Right now, their prospects look brightest in the World Superbike paddock, and so the WSBK paddock will be welcoming a couple of extra guests this weekend, in the form of Carlo Pernat and Roger Burnett. Not names the casual fan may be all too familiar with, but key players in MotoGP nonetheless. Pernat manages a large stable of top Italian talent, including Loris Capirossi, Marco Simoncelli, Alex de Angelis and Niccolo Canepa, while Burnett is the personal manager of British rider James Toseland. While Capirossi looks relatively safe at Suzuki, and Simoncelli is a dead cert to move up to MotoGP, the prospects of Alex de Angelis and Niccolo Canepa are far from certain, and Toseland has come in for a barrage of criticism after his dismal start to the season.
Testing has started in the first of the extremely restricted test programs, the amount of testing having been slashed for cost-cutting purposes over the winter. Dani Pedrosa is sitting out the test, preferring to rest in the hope that his injured femur will recover in time for Assen, while the Tech 3 team are also absent.
Andrea Dovizioso is testing the new chassis for HRC, while Ducati is testing a new rear shock, the carbon fiber swingarm and some electronics updates, as well as a revised tail section which lifts the seat higher.
Yamaha has little to test, and so Jorge Lorenzo is mainly working on refining setup. According to MCN, Valentino Rossi is due test a revised version of the M1 engine, designed to last for two races, ready for the new regulations which come into effect after Brno. From then, the riders will have 5 engines to last 7 races, and Yamaha need to ensure that the new engine has not sacrificed performance for durability. As of 1pm, Rossi had yet to take to the track, though. Rossi is notorious for his hatred of early mornings, and will probably wait until the afternoon to make an appearance.
Update - Valentino Rossi took to the track during the afternoon session, run between 2pm and 6pm, but is without Jerry Burgess, who is headed back to Australia for the funeral of his mother, who died on Saturday. One incident of note was the consequences of a crash by Pramac Ducati's Niccolo Canepa: The Italian had crashed going very slowly (about 40 km/h, according to GPONe.com) while testing the carbon fiber swingarm. As a result of that crash, the swingarm cracked, underlining the risks of using CF as a structural material. However, both Canepa and Kallio were about half a second quicker with the new CF swingarm than they were on the aluminium one yesterday, so its benefits outweigh the disadvantages.
Final times (courtesy of GPOne.com)
Qualifying for Sunday's Catalunya Grand Prix took place in intense heat, making the conditions difficult for both riders and bikes. The riders were thankful that this was the first outing for Bridgestone's asymmetric dual compound tires, for the combination of very high track temperatures and the Barcelona track's endless right handers made a very hard compound necessary on the right-hand side of the tire, but a relatively softer compound on the left-hand side.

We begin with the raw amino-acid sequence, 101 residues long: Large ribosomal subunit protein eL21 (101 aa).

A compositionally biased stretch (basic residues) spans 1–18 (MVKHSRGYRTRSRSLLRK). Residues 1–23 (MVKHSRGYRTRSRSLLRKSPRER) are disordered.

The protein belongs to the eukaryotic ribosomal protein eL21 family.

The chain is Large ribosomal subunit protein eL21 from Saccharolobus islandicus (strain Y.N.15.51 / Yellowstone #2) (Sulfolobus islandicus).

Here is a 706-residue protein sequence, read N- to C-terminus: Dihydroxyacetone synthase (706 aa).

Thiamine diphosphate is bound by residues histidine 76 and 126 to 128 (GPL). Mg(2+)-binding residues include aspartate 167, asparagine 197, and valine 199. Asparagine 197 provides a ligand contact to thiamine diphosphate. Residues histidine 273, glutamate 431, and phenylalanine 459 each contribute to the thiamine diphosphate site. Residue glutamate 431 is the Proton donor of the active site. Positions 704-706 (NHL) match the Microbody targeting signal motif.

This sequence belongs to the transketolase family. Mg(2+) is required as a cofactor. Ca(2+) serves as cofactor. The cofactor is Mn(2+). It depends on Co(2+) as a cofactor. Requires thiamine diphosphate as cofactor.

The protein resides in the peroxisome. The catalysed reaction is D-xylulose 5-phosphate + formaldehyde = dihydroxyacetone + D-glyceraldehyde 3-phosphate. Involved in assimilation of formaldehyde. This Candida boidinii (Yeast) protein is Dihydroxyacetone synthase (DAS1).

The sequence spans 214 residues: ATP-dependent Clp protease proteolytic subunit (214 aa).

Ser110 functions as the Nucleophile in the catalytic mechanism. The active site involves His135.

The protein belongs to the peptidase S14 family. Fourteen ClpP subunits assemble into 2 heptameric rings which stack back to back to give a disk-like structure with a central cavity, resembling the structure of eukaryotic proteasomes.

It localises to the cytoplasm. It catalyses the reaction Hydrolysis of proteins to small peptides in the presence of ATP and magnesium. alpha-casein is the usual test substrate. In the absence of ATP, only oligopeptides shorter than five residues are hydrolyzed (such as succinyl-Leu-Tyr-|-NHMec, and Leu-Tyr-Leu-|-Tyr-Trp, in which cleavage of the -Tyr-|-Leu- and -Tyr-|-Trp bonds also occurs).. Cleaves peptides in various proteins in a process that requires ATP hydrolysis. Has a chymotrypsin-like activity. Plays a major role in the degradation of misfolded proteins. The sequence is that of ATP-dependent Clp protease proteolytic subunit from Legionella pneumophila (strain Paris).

The heat meant that the early running was made by the riders on the hardest of the tires available, the extra-hard rear and the hard front, the compounds the teams are almost certain to be using in the race tomorrow. It was Jorge Lorenzo who took practice for the race to the greatest extreme, the Spaniard starting out the session with a monster run of 17 laps, over two thirds of race distance.
It wasn't just a long run, however, Lorenzo also demonstrated he was on race pace, taking the top spot after just a couple of laps, briefly ceding it to Andrea Dovizioso, then snatching it back, the first rider to lap under 1'43, with a time of 1'42.990. A lap later, Lorenzo took another two tenths off his time, setting out a marker of where race pace will be, and following it up with a long string of laps in the high 1'42s and low 1'43s.
The only person capable of following was Lorenzo's Fiat Yamaha team mate, Valentino Rossi. Rossi too ran low 1'43s, taking a provisional 2nd place on the grid with a quarter of the session gone. The other candidates for victory tomorrow were all running mid-1'43s, a couple of tenths off Rossi's pace.
Qualifying for the MotoGP class at Mugello took place under a hot Tuscan sun, the weekend continuing as it started yesterday. And just like yesterday afternoon, it was Valentino Rossi taking an early lead, cracking under the race lap record and into the 1'49s on just his 3rd lap. Rossi had been goaded into action after the morning session in which Casey Stoner once again did what he does best, which is to start fast and never let up, the Australian setting an astonishing 1'49.323 in the second session of free practice. So by laying down the law early in qualifying, Valentino Rossi set out his stall, making it clear to all what it would take to beat him.